The National Hockey League saw an outbreak of mumps earlier this season. Over 20 players and two officials were diagnosed with or showed signs of the disease.
Sidney Crosby of the Pittsburgh Penguins, Derick Brassard of the New York Rangers, and Corey Perry of the Anaheim Ducks are among the players that have been diagnosed within the last few months.
Mumps, which is a contagious infection that causes swelling of the salivary glands, fever and aches, is now considered a rare disease in the United States. Since the MMR vaccination became popular in the 1970s, the number of annual cases of measles, mumps and rubella has decreased exponentially. The total cases of mumps plummeted from hundreds of thousands annually to only 1,078 in 2014 (note that this statistic is cases reported as of November 29th). In 2013, these numbers were even lower, with only 438 people diagnosed with mumps. These small numbers are largely due to the MMR vaccine; although it is not 100 percent effective, it prevents the vast majority of cases of mumps, especially when the two dose series is completed.
These doses are primarily given during early childhood, or by the age of 6. Notably, some players, like Sidney Crosby, had been immunized against the virus as children, but they still became sick. This is likely due to a falling off of immunity over time, which can occur with childhood vaccinations, making adult boosters important. After the outbreak began, the Pittsburgh Penguins and other NHL teams performed titer testing to check for immunity and offered adult booster immunizations to those who showed low titer results.
The NHL says that most players are vaccinated, but the league does not require the MMR vaccine.
Although the outbreak is the first in the history of the NHL, there have been other mumps outbreaks that have occurred throughout the nation. According to the CDC, contagious diseases like mumps flourish in environments with close contact, as the disease is spread primarily through saliva. Previous outbreaks have occurred on college campuses, campgrounds, and small religious communities.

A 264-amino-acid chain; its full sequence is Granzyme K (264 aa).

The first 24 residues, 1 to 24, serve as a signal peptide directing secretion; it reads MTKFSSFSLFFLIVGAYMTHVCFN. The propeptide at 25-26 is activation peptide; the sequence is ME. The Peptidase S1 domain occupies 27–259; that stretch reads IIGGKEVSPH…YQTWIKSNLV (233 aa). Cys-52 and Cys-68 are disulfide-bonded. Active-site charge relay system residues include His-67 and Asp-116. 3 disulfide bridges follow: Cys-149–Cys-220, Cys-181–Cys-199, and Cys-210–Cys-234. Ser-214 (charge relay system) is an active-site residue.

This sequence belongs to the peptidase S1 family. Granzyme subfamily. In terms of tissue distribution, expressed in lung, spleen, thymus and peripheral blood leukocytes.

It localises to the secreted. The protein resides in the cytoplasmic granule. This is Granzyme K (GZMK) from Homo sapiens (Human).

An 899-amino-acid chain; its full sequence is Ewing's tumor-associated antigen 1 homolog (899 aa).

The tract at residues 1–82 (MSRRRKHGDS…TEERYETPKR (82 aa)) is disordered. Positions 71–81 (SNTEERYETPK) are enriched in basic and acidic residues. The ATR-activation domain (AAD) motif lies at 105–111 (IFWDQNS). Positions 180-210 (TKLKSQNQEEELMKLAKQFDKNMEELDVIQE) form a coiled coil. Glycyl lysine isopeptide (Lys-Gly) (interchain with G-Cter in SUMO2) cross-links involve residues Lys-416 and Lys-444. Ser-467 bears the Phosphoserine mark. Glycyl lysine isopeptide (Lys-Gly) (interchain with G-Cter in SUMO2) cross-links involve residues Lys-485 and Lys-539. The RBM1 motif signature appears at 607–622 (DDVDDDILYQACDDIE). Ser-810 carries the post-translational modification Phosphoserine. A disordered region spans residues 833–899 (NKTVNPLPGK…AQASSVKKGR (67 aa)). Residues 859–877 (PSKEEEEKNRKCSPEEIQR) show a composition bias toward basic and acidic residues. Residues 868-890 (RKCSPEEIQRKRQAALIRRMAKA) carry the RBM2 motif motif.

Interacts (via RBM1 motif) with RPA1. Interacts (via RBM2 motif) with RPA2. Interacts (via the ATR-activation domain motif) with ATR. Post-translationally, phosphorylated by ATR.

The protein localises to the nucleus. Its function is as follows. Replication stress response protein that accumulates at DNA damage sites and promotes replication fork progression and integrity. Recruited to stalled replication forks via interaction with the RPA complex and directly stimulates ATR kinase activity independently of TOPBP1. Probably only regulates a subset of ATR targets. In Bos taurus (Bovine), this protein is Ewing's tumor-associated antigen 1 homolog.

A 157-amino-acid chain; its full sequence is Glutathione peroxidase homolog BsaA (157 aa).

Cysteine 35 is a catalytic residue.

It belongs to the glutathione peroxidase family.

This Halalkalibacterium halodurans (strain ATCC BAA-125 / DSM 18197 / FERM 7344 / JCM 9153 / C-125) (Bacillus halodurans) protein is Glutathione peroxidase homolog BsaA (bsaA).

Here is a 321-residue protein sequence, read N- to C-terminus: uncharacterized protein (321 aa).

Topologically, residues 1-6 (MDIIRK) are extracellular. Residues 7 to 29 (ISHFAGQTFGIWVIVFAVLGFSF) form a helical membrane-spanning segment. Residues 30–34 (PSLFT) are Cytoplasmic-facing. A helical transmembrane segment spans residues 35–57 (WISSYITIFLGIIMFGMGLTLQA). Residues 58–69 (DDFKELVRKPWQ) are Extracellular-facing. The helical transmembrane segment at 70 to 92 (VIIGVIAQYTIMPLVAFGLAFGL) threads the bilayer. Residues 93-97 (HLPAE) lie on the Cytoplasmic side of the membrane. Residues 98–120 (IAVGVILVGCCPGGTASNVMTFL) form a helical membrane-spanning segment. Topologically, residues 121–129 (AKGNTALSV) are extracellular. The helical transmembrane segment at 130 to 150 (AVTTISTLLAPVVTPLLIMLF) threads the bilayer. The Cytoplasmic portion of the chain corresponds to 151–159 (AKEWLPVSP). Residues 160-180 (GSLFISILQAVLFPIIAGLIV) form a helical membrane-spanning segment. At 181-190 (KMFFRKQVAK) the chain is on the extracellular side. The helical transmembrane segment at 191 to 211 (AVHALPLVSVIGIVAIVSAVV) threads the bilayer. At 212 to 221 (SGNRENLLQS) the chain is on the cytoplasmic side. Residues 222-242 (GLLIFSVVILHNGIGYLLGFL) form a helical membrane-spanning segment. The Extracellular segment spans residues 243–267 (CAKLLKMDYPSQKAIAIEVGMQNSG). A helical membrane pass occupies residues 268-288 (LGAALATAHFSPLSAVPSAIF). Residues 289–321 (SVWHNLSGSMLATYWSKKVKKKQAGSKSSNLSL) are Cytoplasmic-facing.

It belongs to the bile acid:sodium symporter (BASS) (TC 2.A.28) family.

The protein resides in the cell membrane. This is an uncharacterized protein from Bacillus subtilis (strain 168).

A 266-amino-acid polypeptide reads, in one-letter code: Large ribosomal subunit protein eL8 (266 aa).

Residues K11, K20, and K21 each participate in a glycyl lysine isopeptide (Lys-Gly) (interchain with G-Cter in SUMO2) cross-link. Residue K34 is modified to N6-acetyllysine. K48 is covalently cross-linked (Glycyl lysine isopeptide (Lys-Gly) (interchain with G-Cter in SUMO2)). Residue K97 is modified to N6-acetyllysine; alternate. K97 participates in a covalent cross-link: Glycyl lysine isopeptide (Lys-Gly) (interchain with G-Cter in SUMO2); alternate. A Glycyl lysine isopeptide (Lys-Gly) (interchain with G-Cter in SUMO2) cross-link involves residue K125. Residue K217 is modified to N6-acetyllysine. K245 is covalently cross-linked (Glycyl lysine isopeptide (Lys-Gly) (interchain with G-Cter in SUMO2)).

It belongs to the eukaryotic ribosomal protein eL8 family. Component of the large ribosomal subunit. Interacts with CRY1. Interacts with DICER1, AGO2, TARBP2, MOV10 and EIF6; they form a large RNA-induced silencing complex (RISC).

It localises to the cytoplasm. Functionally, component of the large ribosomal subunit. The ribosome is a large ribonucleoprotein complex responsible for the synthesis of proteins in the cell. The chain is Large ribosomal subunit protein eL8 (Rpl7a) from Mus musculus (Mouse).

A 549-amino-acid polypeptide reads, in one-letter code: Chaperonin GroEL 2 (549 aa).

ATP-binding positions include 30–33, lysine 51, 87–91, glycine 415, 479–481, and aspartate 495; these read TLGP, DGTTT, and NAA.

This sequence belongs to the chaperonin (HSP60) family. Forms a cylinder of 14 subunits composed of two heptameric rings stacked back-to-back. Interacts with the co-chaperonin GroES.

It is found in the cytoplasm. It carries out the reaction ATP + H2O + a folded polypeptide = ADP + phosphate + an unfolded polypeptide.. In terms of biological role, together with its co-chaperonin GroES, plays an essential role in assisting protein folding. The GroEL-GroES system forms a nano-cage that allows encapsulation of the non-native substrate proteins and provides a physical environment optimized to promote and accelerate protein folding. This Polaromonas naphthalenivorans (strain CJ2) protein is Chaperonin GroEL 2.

The incubation period for mumps is 16-18 days, but it can be longer. The most obvious visual symptom of mumps is extreme swelling of the jaw. The disease is typically contagious for about 5 days following swelling, but it can be transmitted before symptoms are ever present.
The most effective defense against mumps is the MMR vaccine, which protects against measles, mumps and rubella (German measles). If you are unsure about your vaccination history, you can order a titer test, as many NHL teams chose to do.
Besides being minimally invasive (only a blood sample is needed), a titer test helps to eliminate the possibility of receiving a vaccine that may be unnecessary for you. This quick procedure takes only 24 to 72 hours for results to come in as well, and it is available at Passport Health locations nationwide.
For more information on measles and the MMR vaccine please see Passport Health’s web pages on MMR.
What has been your experience with titer testing? Did it help you stay safe? Comment below or on Passport Health’s Facebook page.